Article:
The Lempel-Ziv complexity (LZ) is a popular tool to quantify the uncertainty
contained in time series data. In particular, LZ measures how “diverse”
are the patterns that are present in a particular signal.
The LZ method was introduced back in 1976 by the electrical engineers Abraham
Lempel and Jacob Ziv to study binary sequences [Lempel1976].
These core ideas were later extended
[Ziv1977,Ziv1978a] to become the basis of the
zip compression algorithm, which is used every day by millions of
people to compress files. In parallel, this algorithm has been used by
scientists to study the diversity of patterns in signals of diverse nature. In
particular, studies on EEG brain activity have been carried out using LZ for
more than 20 years, with some early studies focusing on epilepsy
[Radhakrishnan1998] and depth of anaesthesia
[Zhang2001], and more modern ones on other altered states of
consciousness [Schartner2017]. Outside neuroscience, LZ has
also been used to study the complexity of DNA sequences
[Gusev1999] and ventricular fibrillation
[Zhang1999], and has become a well-established tool for
biomedical data analysis [Aboy2006].
LZ is calculated in two steps. First, the value of a given signal of length
is binarised. The standard way of doing this is calculating its mean value
and turning each data point above it to
1s and each point below it to
however, other possibilities have also been used (thresholding over the median, using the Hilbert transform, etc…).
As a second step, the resulting binary sequence is scanned sequentially looking for distinct
structures or patterns, building up a dictionary that summarises
the sequences seen so far. Finally, the LZ index is determined by
the length of this dictionary; i.e., is the number of
distinct patterns found, denoted by . Note that regular signals can be
characterized by a small number of patterns and hence have low LZ complexity,
while irregular signals require long dictionaries and hence have a high LZ
Following the reasoning above, the LZ method identifies signal complexity with richness of content [Mitchell2009]. In this way, a signal is regarded as complex if it is not possible to provide a brief (i.e. compressed) representation of it.
A popular way of making sense of LZ is by considering a proxy for estimating the value of the Kolmogorov complexity, which is the length of the shortest computer program that reproduce a given pattern [Vitanyi1997]. However, we argue that this view is brittle in theory and of limited use in practice. As a matter of fact, the comparison between the Kolmogorov complexities of finite strings is highly problematic [Cover2006]. The Kolmogorov complexity of a finite string differs by an additive constant depending on the Turing machine used to compress it. The problem is that for finite of any length the magnitude of this constant is unbounded, making comparisons between Kolmogorov complexities estimated from finite data essentially meaningless.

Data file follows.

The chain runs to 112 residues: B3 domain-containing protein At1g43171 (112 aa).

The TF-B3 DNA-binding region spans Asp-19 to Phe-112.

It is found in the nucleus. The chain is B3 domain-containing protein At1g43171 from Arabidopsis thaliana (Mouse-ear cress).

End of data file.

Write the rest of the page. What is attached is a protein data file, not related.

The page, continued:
A simpler and more straightforward interpretation of LZ is by to focus on the quantity
which is known to be an efficient estimator of the entropy rate of [Ziv1978b]. The entropy rate is a quantity from Information Theory, which measures how many bits of innovation are introduced by each new data sample [Cover2006]. Moreover, the entropy rate is a good measure of how hard it is to predict the next value of a sequence. In effect, one half of the entropy rate approximates the probability of making an error with the best informed guess about the next sample [Feder1994]. Note that while LZ can – strictly speaking – be applied to non-stationary data, the interpretation as entropy rate assumes that the data is stationary. The previous interpretation is valid to the so called LZ76, which was defined by [Lempel1976]. There are two other versions of the LZ algorithm, known as LZ77 and LZ78 according to the year in which they were published. The numerical value of LZ differs when computed by the different versions; however, by using appropriate scaling any of these can be made to converge to the entropy rate of the process. However, in our experience LZ76 converge faster than LZ77 and LZ78, and also it computational time is much faster.
Sample Python code to calculate LZ76 complexity can be found in this website.
Schartner, M. M., Carhart-Harris, R. L., Barrett, A. B., Seth, A. K., & Muthukumaraswamy, S. D. (2017). Increased spontaneous MEG signal diversity for psychoactive doses of ketamine, LSD and psilocybin. Scientific Reports, 7, 46421.
Aboy M, Hornero R, Abásolo D, Álvarez D (2006) Interpretation of the Lempel-Ziv complex- ity measure in the context of biomedical signal analysis. IEEE Transactions on Biomedical Engineering 53(11):2282–2288.